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Providing accurate and timely information about what matters in Franklin, MA since 2007. * Working in collaboration with Franklin TV and Radio (wfpr.fm) since October 2019 *
Assistant Superintendent Sally Winslow told the School Committee on Tuesday that elementary class sizes "are the best they’ve been in a while because our enrollment is down."
However, Winslow said the three middle schools have "pockets" of large class numbers, particularly in the core subjects, with at least one those classes having as many as 35 pupils.
Most concerning, she said, is the size of high school science classes, such as physics and chemistry. The average class size for 11th-grade physics is 27 students, while 10th-grade chemistry has an average of 23.
|side view, new truck|
|rear view, lift gate|
|safety feature, height in readable type via mirror|
|inside the cargo bay|
|checking out the lift gate - down|
|checking out the lift gate - up|
The Franklin Fire Department, along with Papa Ginos, will hold an open house Sunday, Oct. 13, from 10 a.m. to 2 p.m. at Station 2, 600 King St.
In the year Saville Bennett was born, the Model T Ford had been on the assembly line for just two years, World War I was several years away, women's dresses were just starting to inch above the ankles, and the modern zipper had yet to be invented.
|parking is always important|
|Ann Williams of Pour Richard's Wine & Spirits|
|Did you know there were classical concerts in Franklin?|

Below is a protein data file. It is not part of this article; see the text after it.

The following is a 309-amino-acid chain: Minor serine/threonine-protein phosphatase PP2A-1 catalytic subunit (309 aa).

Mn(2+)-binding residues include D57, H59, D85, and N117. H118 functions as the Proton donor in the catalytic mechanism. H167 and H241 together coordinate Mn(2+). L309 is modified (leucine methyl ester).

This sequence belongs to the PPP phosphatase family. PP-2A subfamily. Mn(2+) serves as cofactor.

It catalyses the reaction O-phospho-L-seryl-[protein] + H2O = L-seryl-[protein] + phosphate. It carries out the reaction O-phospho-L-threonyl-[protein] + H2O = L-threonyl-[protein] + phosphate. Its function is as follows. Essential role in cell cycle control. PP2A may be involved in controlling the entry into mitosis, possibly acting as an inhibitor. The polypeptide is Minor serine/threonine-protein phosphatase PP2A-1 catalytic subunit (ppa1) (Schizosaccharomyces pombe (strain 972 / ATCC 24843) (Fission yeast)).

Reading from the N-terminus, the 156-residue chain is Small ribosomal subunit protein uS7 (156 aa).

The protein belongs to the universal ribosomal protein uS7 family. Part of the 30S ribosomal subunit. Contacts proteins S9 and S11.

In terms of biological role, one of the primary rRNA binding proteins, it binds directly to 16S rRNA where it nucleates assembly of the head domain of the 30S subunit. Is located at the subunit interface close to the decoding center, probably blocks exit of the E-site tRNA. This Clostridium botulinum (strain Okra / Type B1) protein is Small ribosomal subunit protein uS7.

|Jane's Frames - community art project|
|painted ping pong balls will make a lollipop field|
|Franklin Food Pantry tent and new truck in front of their building in the Rockland Trust parking lot|
|without sponsors, the event couldn't happen|
The area's two vocational high schools performed well above state averages in the Massachusetts Comprehensive Assessment System (MCAS) tests, the results of which were released late last month.
Bellingham and Franklin's senior centers now share an in-home respite care service, providing relief to caregivers aiding family members with Alzheimer’s disease or other forms of dementia.
There is an old-fashioned turf war going on at the Franklin Public Library, which was founded in 1790 with a gift of three books by the town’s namesake, Benjamin Franklin.
And at the root of the infighting, to the surprise of few, are power and money.
On one side is the library’s board of directors, whose members — appointed by the town administrator — say they have the sole responsibility for setting library policy. On the other is the Friends of the Franklin Library, a volunteer group of supporters who want a say in how the $6,000 to $7,000 they raise at book fairs each fall and spring is spent.
The tug of war was being waged behind the scenes for months, but spilled into the open when the directors abruptly canceled the Friends’ fall book sale. In its place, the library is selling old books through an ongoing process that officials say is “extremely successful,” and there are plans to hold monthly, themed sales at the library.